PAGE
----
* And also a potent political weapon. Same-sex deviance featured prominently in the charges used to destroy the Knights Templar in 1307.

** Johansson explicitly sets “the sodomy delusion” alongside “the witchcraft delusion” and “the Judeophobic delusion” as analogous phenomena.

† A piquant coincidence: Thomas Cromwell, the great Henrician minister of state, when he fell shared the scaffold with the first man executed under England’s new (in the 16th century) Buggery Act.

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1660: Jan Quisthout van der Linde condemned to drown in New Amsterdam

Add comment June 17th, 2015 Headsman

On this date in 1660, in the Netherlands’ little settlement on the tip of Manhattan Island, New Amsterdam, Jan Quisthout van der Linde was sentenced “to be taken to the place of execution and there stripped of his arms, his sword to be broken at his feet, and he to be then tied in a sack and cast into the river and drowned until dead.”

We do not have an indication of the date this sentence was carried out, if it were not immediate.

It was an unusual execution for an unnatural crime: Quisthout had been found guilty of sodomizing his servant.

New Amsterdam is here just four years away from its seizure by the English, who rechristened it New York;* dour, peg-legged Calvinist Peter Stuyvesant had been hustling for 13 years to put the tenuous little settlement on some sort of sustainable, defensible footing even as its neighbor English colonies in Massachusetts, Connecticut, and Rhode Island grew to dwarf little Manhattan.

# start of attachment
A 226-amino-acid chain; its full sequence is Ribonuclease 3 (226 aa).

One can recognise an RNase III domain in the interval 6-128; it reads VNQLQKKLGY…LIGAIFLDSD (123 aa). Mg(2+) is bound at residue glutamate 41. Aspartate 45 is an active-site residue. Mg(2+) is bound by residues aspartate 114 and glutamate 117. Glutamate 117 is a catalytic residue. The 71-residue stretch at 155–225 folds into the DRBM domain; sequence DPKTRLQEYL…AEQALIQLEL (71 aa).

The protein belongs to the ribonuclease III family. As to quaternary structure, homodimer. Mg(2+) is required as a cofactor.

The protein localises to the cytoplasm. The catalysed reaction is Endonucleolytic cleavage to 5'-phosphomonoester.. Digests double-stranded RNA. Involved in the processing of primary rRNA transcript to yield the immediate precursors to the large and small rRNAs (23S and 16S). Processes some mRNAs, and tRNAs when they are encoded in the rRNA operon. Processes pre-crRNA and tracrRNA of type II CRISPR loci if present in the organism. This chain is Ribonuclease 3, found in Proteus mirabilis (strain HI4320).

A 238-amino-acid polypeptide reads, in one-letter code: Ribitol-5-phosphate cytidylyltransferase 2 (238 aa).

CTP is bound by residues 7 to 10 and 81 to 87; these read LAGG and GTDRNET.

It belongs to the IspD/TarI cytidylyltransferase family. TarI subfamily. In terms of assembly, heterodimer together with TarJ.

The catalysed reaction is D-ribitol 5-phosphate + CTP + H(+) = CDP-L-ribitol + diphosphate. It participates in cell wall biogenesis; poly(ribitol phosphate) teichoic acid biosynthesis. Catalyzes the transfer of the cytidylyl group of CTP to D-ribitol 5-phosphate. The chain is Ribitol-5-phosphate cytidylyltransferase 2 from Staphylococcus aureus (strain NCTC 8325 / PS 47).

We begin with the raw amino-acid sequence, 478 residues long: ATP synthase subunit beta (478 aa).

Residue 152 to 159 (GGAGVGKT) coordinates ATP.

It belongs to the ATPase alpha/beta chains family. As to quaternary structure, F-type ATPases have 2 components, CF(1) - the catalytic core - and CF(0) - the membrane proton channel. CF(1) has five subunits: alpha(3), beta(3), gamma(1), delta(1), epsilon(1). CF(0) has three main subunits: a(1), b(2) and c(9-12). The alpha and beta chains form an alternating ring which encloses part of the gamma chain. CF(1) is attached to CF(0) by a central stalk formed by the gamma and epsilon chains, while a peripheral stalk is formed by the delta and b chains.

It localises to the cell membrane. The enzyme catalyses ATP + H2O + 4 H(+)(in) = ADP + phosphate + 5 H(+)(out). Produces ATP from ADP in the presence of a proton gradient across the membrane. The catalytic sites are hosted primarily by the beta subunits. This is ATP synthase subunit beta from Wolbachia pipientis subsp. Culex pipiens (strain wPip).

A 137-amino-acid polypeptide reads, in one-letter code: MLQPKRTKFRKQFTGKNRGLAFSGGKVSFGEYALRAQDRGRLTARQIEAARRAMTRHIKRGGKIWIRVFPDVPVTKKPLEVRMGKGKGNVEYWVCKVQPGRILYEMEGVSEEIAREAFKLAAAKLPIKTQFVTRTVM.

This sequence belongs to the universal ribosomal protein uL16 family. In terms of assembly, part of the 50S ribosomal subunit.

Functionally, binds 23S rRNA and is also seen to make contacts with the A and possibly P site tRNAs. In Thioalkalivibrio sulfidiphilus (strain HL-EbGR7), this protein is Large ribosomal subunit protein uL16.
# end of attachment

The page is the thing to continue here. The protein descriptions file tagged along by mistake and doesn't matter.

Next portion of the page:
Stuyvesant was a crusty boss.** He’d been crestfallen on arrival to his new assignment to find New Amsterdam a rough-edged melting pot city with livestock roaming the streets, a slurry of languages (and religions), and dockside brawls spilling out of seedy taverns.†


The “Castello Plan” map from 1660 shows the germ of Manhattan’s present-day layout. The defensive wall spanning the island on the right gives us Wall Street.

His horror was practical as well as moral: the little colony, a few hundred souls when he took over and perhaps 1,500 when the English finally deposed him, was in danger on all sides and the cash-strapped West India Company was both slow and miserly in response to Stuyvesant’s desperate pleas for men and material. But the horror was also moral. Stuyvesant enforced a whole slew of unpopular injunctions against drunkenness, fisticuffs, and fouling public streets with refuse, and actually had to be reined in by the West India Company board when he got so overbearing as to try shouldering out Jews and prying into the devotional habits of suspected Quakers.

A paragon of rectitude like Stuyvesant was in no way about to turn a blind eye to casual Atlantic-world buggery.

Even his lax predecessor had come down hard on a previous sodomy case, viewing that sin as an existential threat to their depraved port: “such a man is not worthy to associate with mankind and the crime on account of its heinousness may not be tolerated or suffered, in order that the wrath of God may not descend upon us as it did upon Sodom.”